Aimee Mann’s 1993 Whatever is one of the great debut records, a dazzling collection of smart, emotional pop songs. It began a three decades and counting run of wonderful output by one of music’s most underrated songwriters.
While this was Mann’s solo debut, it’s easy to draw a line to Whatever from ‘Til Tuesday’s final album, 1988’s Everything’s Different Now. That record, for which Mann wrote or co-wrote all but one track, has all the hallmarks of her solo work only in glossy New Wave packaging.
Our next 2013 Rock & Roll Hall of Fame inductee is the Canadian prog rock trio Rush. Formed in Toronto in 1968, the band took a few years to land on its core lineup of vocalist/bassist Geddy Lee, guitarist Alex Lifeson and drummer Neil Peart, the three gentlemen honored by the Hall.
Rush was first eligible for the Rock Hall in 1999 but didn’t receive a nomination until their induction year of 2013. They were considered one of the major snubs up to that point by Rush Rats.
In 2013, Public Enemy made it into the Rock & Roll Hall of Fame in their first year of eligibility, making them the second hip-hop act to do so (following Run DMC in 2009). Cue the perennial argument over whether rap acts belong in the Rock Hall.
I land in the ‘yes’ camp, recognizing that rock music over the last 35 years owes as much to rap as the rock music of the previous 35 years owed to country and blues. The Rock Hall features plenty of country and blues musicians, so why not rap artists?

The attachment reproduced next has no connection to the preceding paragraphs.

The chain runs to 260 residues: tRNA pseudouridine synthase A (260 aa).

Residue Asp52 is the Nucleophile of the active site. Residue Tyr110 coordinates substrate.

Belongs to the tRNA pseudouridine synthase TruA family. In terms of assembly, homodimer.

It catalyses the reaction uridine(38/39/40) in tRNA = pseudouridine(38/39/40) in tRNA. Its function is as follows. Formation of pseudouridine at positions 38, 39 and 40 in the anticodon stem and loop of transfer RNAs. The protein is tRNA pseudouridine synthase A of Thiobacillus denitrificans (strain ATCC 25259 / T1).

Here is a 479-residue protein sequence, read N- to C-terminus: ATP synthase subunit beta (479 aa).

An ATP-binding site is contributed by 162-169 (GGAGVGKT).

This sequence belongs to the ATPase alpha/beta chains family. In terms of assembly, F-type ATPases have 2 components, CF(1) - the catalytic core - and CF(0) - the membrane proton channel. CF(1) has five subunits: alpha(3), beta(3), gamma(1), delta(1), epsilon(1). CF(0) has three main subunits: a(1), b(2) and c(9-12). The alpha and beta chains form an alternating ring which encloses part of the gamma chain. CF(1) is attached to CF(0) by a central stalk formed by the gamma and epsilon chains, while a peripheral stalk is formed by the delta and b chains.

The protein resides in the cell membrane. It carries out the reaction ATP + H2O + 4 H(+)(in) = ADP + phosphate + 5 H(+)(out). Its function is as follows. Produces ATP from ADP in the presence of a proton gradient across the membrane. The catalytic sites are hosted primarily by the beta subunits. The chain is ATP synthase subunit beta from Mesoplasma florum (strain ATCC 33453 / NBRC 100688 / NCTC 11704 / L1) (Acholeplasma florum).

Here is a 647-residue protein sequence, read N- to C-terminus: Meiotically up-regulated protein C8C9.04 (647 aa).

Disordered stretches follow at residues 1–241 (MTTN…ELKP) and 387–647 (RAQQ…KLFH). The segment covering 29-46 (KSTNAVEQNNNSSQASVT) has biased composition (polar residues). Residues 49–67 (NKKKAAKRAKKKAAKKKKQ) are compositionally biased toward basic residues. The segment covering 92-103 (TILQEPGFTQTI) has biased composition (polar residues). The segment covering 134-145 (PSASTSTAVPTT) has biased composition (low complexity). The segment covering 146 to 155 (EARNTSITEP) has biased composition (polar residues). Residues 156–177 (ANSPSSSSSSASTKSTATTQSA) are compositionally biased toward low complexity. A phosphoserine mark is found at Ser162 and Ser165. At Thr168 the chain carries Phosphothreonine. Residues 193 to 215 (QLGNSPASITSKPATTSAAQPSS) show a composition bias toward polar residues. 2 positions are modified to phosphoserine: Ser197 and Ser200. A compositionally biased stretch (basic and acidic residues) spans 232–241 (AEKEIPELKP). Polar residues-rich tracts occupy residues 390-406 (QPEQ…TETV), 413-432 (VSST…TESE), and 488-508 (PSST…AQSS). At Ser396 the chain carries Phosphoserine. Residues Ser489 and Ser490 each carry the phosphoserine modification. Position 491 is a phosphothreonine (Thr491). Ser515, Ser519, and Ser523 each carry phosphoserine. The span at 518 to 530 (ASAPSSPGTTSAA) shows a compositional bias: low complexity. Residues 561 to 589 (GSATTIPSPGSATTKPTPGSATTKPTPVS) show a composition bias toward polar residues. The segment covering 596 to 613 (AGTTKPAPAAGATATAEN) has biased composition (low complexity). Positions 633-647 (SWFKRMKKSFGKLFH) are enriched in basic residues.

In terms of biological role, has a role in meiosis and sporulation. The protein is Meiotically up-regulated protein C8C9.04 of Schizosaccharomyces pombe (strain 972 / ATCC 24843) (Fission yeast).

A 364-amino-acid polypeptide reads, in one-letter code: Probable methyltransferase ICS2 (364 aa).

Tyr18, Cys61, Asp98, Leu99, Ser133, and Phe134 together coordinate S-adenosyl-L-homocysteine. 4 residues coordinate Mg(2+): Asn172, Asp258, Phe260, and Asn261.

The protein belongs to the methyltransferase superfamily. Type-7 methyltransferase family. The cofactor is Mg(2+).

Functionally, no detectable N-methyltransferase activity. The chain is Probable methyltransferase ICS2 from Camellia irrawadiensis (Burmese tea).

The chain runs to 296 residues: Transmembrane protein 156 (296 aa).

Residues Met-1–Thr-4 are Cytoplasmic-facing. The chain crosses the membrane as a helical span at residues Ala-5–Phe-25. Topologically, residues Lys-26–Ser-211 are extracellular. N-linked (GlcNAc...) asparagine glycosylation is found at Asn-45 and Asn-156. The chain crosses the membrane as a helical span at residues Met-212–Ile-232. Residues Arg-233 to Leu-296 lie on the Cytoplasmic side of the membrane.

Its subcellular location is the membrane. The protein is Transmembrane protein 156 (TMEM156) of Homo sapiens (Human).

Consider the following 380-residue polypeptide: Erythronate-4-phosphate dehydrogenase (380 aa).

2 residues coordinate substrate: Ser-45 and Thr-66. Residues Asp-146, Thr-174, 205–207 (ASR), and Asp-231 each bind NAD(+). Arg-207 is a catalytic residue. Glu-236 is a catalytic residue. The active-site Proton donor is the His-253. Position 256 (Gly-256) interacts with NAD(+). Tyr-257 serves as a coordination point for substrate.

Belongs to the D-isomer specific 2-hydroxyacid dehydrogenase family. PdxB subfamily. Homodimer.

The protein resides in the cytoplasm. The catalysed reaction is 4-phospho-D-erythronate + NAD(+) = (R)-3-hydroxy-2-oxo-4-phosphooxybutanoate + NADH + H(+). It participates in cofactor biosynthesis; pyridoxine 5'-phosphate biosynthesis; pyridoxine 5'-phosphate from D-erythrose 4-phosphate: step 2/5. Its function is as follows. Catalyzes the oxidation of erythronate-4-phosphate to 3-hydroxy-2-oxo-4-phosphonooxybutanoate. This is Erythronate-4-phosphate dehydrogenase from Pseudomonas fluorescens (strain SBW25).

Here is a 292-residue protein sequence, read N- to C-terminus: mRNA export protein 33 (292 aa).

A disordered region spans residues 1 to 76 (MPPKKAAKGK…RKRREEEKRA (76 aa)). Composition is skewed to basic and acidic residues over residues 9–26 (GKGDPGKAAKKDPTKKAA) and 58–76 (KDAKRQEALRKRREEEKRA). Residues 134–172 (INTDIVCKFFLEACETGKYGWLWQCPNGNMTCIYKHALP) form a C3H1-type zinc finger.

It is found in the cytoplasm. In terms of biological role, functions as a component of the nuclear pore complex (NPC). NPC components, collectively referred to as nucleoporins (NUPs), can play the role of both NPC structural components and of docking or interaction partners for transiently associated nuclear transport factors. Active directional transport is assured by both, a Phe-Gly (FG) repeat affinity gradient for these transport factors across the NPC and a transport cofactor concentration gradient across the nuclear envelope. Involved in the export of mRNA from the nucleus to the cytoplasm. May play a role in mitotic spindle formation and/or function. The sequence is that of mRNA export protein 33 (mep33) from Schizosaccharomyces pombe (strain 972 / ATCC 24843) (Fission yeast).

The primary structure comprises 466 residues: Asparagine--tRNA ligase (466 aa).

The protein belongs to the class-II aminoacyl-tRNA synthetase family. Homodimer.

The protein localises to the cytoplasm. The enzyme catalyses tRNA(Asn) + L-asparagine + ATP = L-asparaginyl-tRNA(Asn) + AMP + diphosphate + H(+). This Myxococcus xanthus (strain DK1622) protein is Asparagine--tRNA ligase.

Our next 2013 inductee into the Rock & Roll Hall of Fame is one of my personal musical heroes, Mr. Randy Newman. Newman first became eligible for the Hall in 1988 and was first nominated in 2005. He didn’t make the cut that year but had better luck the second time he made the ballot.
Newman reacted to the news with his usual dry sense of humor, saying “I really thought maybe I’d have to die first. I didn’t think it would happen if it didn’t happen, you know, a little earlier. But this is great. I’m really glad it happened when I was still around to see it.”
The next performer inducted into the Rock & Roll Hall of Fame’s 2013 class was blues guitarist Albert King. Eligible since 1988, King died in 1992 so didn’t live to see his induction in his first nominated year (he would have to have lived to the ripe old age of 91 to do so).
King was born Albert Nelson, but changed his name to that of another blues legend, B.B. King, so he could pass himself off as the latter’s brother. B.B. King wasn’t crazy about that until he met Albert, saying “I got to know him and realized he was right; he wasn’t my brother in blood, but he sure was my brother in the blues.”